How Many Macs Can You Get for A Thousand Bucks Wherever in the World You Just Happen To Be? OR: What is the Big Mac Index?
How expensive or cheap is a Big Mac in the States? in Canada? in England? How about China? Japan? The Philippines? Why would you want to know? Assuming that Big Macs are made according to the same formula around the world, then one should be able to compare the relative buying powers of different currencies. The Big Mac was the only product I could think of that may be uniform enough to compare how far one thousand dollars would get you in various nations across the globe.
Then I discovered that economists had already thought of that and had invented “The Big Mac Index”.
Big Mac Index:
The leading economic journal, The Economist coined the term, The Big Mac Index to allow a comparison of the relative accuracy of the world’s currencies.
It works like this: You can calculate the price of a Big Mac in dollars by multiplying the cost in the local currency by the exchange rate. If in dollar terms, the Big Mac costs significantly more or less than it would in the USA, the currency is thought to be out of synch with its true value. In other words, if the Big Mac is “too cheap”, then the local currency is assumed to be undervalued. Likewise, if the Big Mac is too expensive, then the local currency is assumed to be overvalued.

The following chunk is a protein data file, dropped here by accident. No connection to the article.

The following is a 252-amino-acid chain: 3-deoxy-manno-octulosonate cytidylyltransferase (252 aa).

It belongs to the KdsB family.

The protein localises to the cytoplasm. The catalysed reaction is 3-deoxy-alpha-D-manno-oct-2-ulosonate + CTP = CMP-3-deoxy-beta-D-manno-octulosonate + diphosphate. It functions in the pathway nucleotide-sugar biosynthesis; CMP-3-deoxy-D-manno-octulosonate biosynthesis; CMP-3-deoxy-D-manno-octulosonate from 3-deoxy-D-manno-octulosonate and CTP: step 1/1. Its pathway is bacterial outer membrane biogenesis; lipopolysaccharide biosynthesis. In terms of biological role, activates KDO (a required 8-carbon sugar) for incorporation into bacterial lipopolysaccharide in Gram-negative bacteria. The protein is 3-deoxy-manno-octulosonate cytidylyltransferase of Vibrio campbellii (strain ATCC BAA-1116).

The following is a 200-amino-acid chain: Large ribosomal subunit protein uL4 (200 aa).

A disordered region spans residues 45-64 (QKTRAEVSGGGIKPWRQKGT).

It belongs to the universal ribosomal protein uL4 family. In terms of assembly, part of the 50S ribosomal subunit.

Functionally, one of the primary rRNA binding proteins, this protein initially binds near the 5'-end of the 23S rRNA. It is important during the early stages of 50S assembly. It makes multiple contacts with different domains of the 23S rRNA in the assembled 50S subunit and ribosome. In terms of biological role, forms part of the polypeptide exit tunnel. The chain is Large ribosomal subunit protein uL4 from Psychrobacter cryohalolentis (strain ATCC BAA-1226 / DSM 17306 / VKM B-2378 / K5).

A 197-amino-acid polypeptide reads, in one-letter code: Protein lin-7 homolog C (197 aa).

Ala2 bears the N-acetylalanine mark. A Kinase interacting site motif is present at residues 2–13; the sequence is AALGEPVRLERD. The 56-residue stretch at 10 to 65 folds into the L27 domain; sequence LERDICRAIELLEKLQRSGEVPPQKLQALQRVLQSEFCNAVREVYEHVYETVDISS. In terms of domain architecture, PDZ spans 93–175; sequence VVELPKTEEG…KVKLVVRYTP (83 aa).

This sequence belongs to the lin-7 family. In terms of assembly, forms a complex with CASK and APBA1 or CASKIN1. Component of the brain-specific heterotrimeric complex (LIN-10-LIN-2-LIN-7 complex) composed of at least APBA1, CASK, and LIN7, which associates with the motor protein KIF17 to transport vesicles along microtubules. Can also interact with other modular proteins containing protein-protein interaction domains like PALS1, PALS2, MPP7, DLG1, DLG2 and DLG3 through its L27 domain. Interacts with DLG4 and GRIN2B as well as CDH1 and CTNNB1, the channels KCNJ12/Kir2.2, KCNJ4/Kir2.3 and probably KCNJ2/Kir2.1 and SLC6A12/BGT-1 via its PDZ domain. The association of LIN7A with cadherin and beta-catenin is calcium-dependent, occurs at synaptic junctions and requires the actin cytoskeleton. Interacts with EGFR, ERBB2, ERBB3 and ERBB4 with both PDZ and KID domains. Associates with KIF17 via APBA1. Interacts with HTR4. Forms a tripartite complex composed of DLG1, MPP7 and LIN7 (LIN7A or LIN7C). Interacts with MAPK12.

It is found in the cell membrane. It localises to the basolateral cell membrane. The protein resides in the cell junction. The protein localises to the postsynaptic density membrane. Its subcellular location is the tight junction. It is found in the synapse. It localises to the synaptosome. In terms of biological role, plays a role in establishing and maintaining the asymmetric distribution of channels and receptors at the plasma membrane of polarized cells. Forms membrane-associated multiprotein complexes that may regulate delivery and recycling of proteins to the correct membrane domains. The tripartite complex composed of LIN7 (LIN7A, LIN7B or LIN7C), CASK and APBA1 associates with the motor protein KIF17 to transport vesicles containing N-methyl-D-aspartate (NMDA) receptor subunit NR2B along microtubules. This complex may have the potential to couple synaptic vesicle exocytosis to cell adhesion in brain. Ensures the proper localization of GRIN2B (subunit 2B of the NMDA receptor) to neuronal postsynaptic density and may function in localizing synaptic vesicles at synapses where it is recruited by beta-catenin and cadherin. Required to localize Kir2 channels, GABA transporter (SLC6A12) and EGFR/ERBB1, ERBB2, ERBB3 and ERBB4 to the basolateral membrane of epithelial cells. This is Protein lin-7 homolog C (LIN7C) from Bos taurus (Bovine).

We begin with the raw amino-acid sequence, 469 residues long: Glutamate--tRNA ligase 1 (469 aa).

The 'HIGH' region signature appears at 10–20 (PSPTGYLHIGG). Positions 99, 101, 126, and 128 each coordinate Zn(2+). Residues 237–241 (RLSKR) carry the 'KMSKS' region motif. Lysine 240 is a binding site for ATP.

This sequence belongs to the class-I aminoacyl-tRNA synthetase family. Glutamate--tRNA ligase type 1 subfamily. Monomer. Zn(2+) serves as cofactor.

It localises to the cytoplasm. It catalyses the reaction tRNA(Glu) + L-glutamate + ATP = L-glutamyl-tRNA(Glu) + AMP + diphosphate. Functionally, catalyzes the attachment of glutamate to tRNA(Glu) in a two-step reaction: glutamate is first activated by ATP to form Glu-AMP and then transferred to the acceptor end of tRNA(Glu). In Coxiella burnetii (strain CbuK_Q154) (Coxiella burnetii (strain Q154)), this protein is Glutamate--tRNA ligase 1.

Economists actually use a more complicated formulation than this, but this should suffice for us nonprofessionals.
How Much Does a Big Mac Cost in Dollar Terms in Countries Around the World?
These figures are based on July 2011 exchange rates in a table published by The Economist.
USA – $4.07
Canada – $5.00
Britain – $3.89
China – $2.27
Denmark – $5.48
India – $1.89
Israel – $4.67
Japan – $4.08
Mexico – $2.74
Norway – $8.31
Philippines – $2.78
Saudi Arabia – $2.67
Switzerland – $8.06
Turkey – $3.77
The Problem with The Big Mac Index:
While economists using the Big Mac Index consider in their calculations differential labor costs and other indices, there are further disparities that reduce its ability to assess the accuracy of national currency exchange rates.
For example, while recipes are supposed to be consistent throughout the world, it is recognized that this is not true. For example, India does not eat beef. Therefore their Big Mac does not contain beef.
Interestingly, fast food restaurants are cheap restaurants in some countries, but not in others. Local African or Asian food, for example, may sell more cheaply, making McDonald’s an expensive family outing in some places.
Furthermore, in the United States, itself, the same hamburger may be priced more expensively in large urban areas than in rural regions. Similarly, in some developing countries McDonald’s may offer their menus up for lower prices in line with what the local population can afford.